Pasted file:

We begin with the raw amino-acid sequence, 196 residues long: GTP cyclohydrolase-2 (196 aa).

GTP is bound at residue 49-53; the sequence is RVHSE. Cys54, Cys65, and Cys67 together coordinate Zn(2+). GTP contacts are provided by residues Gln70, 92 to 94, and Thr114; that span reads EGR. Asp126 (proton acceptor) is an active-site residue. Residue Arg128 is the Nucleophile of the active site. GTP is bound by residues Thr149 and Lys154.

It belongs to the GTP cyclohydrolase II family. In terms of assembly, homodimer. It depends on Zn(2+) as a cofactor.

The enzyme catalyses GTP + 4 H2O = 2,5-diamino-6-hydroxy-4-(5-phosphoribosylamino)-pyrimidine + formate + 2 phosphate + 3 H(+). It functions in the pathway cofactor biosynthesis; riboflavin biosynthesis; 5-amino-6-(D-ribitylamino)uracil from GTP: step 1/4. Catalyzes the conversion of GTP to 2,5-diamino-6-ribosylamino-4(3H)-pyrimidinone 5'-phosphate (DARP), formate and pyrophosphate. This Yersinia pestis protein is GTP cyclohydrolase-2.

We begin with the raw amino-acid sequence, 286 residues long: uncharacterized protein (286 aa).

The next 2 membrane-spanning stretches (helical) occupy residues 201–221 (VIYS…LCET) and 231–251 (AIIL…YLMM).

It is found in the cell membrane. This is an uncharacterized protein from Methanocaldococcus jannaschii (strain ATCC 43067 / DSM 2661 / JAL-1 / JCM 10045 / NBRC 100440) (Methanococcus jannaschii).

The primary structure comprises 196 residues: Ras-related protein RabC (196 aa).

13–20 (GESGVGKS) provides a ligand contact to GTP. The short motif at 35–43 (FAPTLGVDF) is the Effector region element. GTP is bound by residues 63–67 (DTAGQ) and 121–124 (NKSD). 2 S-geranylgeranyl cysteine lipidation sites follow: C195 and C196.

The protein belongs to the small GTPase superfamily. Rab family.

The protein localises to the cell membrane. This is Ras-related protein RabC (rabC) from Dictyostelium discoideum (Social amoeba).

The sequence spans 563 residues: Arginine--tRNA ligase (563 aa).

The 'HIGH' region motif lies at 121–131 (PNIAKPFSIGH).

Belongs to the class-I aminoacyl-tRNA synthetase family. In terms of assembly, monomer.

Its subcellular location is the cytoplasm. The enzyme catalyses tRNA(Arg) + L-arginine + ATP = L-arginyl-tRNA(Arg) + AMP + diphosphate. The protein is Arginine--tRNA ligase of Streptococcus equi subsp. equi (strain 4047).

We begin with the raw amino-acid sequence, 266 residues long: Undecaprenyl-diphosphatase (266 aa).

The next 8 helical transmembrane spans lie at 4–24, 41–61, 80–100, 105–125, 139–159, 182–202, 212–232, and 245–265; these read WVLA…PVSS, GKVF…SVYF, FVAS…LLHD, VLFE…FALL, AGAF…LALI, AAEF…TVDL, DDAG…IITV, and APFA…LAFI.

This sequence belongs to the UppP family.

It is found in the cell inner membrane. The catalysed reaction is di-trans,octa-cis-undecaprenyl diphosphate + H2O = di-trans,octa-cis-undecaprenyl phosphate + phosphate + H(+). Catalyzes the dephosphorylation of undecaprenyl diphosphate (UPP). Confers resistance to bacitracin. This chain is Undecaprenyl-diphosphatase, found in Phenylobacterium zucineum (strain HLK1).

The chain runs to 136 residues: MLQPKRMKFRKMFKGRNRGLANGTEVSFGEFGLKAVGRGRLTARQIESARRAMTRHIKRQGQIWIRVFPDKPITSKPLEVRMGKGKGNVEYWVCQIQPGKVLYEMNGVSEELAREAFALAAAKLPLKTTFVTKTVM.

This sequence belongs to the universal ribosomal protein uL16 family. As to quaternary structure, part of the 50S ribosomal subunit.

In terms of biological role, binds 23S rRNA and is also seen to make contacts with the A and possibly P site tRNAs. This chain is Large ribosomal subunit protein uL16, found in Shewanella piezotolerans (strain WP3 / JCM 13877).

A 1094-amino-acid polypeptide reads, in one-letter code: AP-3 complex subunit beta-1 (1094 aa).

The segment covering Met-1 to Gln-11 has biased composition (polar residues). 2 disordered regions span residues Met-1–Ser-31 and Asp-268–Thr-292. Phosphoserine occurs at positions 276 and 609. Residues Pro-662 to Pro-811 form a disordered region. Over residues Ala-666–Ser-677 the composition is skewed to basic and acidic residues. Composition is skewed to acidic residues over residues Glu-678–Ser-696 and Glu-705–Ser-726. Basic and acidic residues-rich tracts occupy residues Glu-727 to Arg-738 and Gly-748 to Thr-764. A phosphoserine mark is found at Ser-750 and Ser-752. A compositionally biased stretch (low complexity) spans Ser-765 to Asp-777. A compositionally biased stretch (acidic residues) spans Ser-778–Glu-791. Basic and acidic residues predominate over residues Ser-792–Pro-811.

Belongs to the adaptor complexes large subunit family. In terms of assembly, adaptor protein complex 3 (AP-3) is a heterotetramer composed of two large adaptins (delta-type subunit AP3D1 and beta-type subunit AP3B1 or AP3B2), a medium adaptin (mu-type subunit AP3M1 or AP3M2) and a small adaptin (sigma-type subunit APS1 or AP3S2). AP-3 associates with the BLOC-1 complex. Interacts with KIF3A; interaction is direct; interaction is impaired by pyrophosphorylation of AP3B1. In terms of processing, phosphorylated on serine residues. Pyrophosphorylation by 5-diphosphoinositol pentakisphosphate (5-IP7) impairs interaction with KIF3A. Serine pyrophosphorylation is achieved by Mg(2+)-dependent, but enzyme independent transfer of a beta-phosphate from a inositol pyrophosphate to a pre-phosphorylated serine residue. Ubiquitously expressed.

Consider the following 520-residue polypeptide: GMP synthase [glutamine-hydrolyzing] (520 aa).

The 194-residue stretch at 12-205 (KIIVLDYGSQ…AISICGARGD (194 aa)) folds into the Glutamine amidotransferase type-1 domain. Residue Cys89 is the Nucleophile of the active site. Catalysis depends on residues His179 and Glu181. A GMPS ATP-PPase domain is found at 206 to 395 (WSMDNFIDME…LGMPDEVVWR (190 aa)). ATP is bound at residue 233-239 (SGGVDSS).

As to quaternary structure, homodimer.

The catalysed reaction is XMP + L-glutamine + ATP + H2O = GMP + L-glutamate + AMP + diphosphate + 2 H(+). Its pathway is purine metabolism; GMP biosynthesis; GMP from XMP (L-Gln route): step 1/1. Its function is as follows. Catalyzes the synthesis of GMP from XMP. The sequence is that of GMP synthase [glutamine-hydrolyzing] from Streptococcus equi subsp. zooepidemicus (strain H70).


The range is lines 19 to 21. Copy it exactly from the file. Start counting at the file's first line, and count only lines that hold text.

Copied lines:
It is found in the cell inner membrane. The catalysed reaction is di-trans,octa-cis-undecaprenyl diphosphate + H2O = di-trans,octa-cis-undecaprenyl phosphate + phosphate + H(+). Catalyzes the dephosphorylation of undecaprenyl diphosphate (UPP). Confers resistance to bacitracin. This chain is Undecaprenyl-diphosphatase, found in Phenylobacterium zucineum (strain HLK1).

The chain runs to 136 residues: MLQPKRMKFRKMFKGRNRGLANGTEVSFGEFGLKAVGRGRLTARQIESARRAMTRHIKRQGQIWIRVFPDKPITSKPLEVRMGKGKGNVEYWVCQIQPGKVLYEMNGVSEELAREAFALAAAKLPLKTTFVTKTVM.

This sequence belongs to the universal ribosomal protein uL16 family. As to quaternary structure, part of the 50S ribosomal subunit.